7. For the Subject property, specify the email's subject, and include the travelTime variable by following these steps:

    1. Enter the text Current travel time (minutes): with a trailing space. Keep your cursor in the Subject box so that the dynamic content list stays open.

    2. From the dynamic content list, in the Variables heading, select See more so that the variable named travelTime appears.

      Screenshot that shows the dynamic content list with the "Variables" section and "See more" selected.

      Note

      The dynamic content list doesn't automatically show the travelTime variable because the Subject property expects a string value, while travelTime is an integer value.

      Screenshot that shows the dynamic content list with the "travelTime" variable selected.

  8. For the Body property, specify the content for the email body by following these steps:

    1. Enter the text Add extra travel time (minutes): with a trailing space. Keep your cursor in the Body box so that the dynamic content list stays open.

    2. In the dynamic content list, select Expression, which shows the expression editor.

      Screenshot that shows the dynamic content list with "Expression" selected.

    3. In the expression editor, enter sub(,15) so that you can calculate the number of minutes that exceed your limit:

      Screenshot that shows the expression editor with the "sub(,15)" expression entered.

    4. Within the expression, put your cursor between the left parenthesis (() and the comma (,), and select Dynamic content.

      Screenshot that shows where to put the cursor in the "sub(,15)" expression with "Dynamic content" selected.

    5. Under Variables, select travelTime.

      Screenshot that shows the dynamic content list with "travelTime" variable selected.

    6. After the property resolves inside the expression, select OK.

      Screenshot that shows the dynamic content list and "OK" selected.

      The Body property now appears as shown here:

      Screenshot that shows the dynamic content list with the expression resolved in the email action's "Body" property.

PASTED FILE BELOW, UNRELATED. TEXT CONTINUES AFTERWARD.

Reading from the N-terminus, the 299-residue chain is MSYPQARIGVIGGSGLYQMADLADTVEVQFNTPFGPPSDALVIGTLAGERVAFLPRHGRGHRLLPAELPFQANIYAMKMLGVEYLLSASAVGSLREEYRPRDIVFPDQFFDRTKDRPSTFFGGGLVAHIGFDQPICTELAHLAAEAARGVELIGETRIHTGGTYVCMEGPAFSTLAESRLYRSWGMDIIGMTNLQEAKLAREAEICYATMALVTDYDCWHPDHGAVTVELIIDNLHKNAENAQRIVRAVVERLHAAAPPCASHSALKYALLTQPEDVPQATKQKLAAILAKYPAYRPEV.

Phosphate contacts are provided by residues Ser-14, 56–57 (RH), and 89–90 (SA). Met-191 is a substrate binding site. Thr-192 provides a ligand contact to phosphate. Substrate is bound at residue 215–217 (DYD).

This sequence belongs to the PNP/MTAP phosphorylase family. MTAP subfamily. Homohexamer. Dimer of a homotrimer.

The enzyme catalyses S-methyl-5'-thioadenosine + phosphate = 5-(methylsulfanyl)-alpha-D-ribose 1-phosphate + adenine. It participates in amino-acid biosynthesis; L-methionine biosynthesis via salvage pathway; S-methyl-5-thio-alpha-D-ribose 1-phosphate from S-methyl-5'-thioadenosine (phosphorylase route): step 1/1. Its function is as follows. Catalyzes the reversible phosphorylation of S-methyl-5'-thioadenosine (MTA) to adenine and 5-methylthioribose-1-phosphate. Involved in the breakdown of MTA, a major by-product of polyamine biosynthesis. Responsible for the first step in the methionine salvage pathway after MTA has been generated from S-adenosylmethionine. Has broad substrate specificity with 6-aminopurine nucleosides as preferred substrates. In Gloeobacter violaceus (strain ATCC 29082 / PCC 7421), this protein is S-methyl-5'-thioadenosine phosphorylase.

9. Save your logic app.

Next, test and run your logic app, which now looks similar to this example:

Screenshot that shows the finished example logic app workflow

Run your logic app

To manually start your logic app, on the designer toolbar, select Run.

  • If the current travel time stays under your limit, your logic app does nothing else and waits or the next interval before checking again.

  • If the current travel time exceeds your limit, you get an email with the current travel time and the number of minutes above your limit. Here is an example email that your logic app sends:

    Screenshot that shows an example email that reports the current travel time and the extra travel time that exceeds your specified limit.

    Tip

    If you don't get any emails, check your email's junk folder. Your email junk filter might redirect these kinds of mails. Otherwise, if you're unsure that your logic app ran correctly, see Troubleshoot your logic app.

Congratulations, you've now created and run a schedule-based recurring logic app.

To create other logic apps that use the Recurrence trigger, check out these templates, which available after you create a logic app:

  • Get daily reminders sent to you.
  • Delete older Azure blobs.
  • Add a message to an Azure Storage queue.

Clean up resources

Your logic app continues running until you disable or delete the app. When you no longer need the sample logic app, delete the resource group that contains your logic app and related resources.

  1. In the Azure portal's search box, enter the name for the resource group that you created. From the results, under Resource Groups, select the resource group.

    This example created the resource group named LA-TravelTime-RG.

    Screenshot that shows the Azure search box with "la-travel-time-rg" entered and LA-TravelTime-RG selected.

    Tip

    If the Azure home page shows the resource group under Recent resources, you can select the group from the home page.

  2. On the resource group menu, check that Overview is selected. On the Overview pane's toolbar, select Delete resource group.

    Screenshot that shows the resource group's "Overview" pane and on the pane's toolbar, "Delete resource group" is selected.

  3. In the confirmation pane that appears, enter the resource group name, and select Delete.

Next steps

In this tutorial, you created a logic app that checks traffic based on a specified schedule (on weekday mornings), and takes action (sends an email) when the travel time exceeds a specified limit. Now, learn how to build a logic app that sends mailing list requests for approval by integrating Azure services, Microsoft services, and other Software-as-a-Service (SaaS) apps.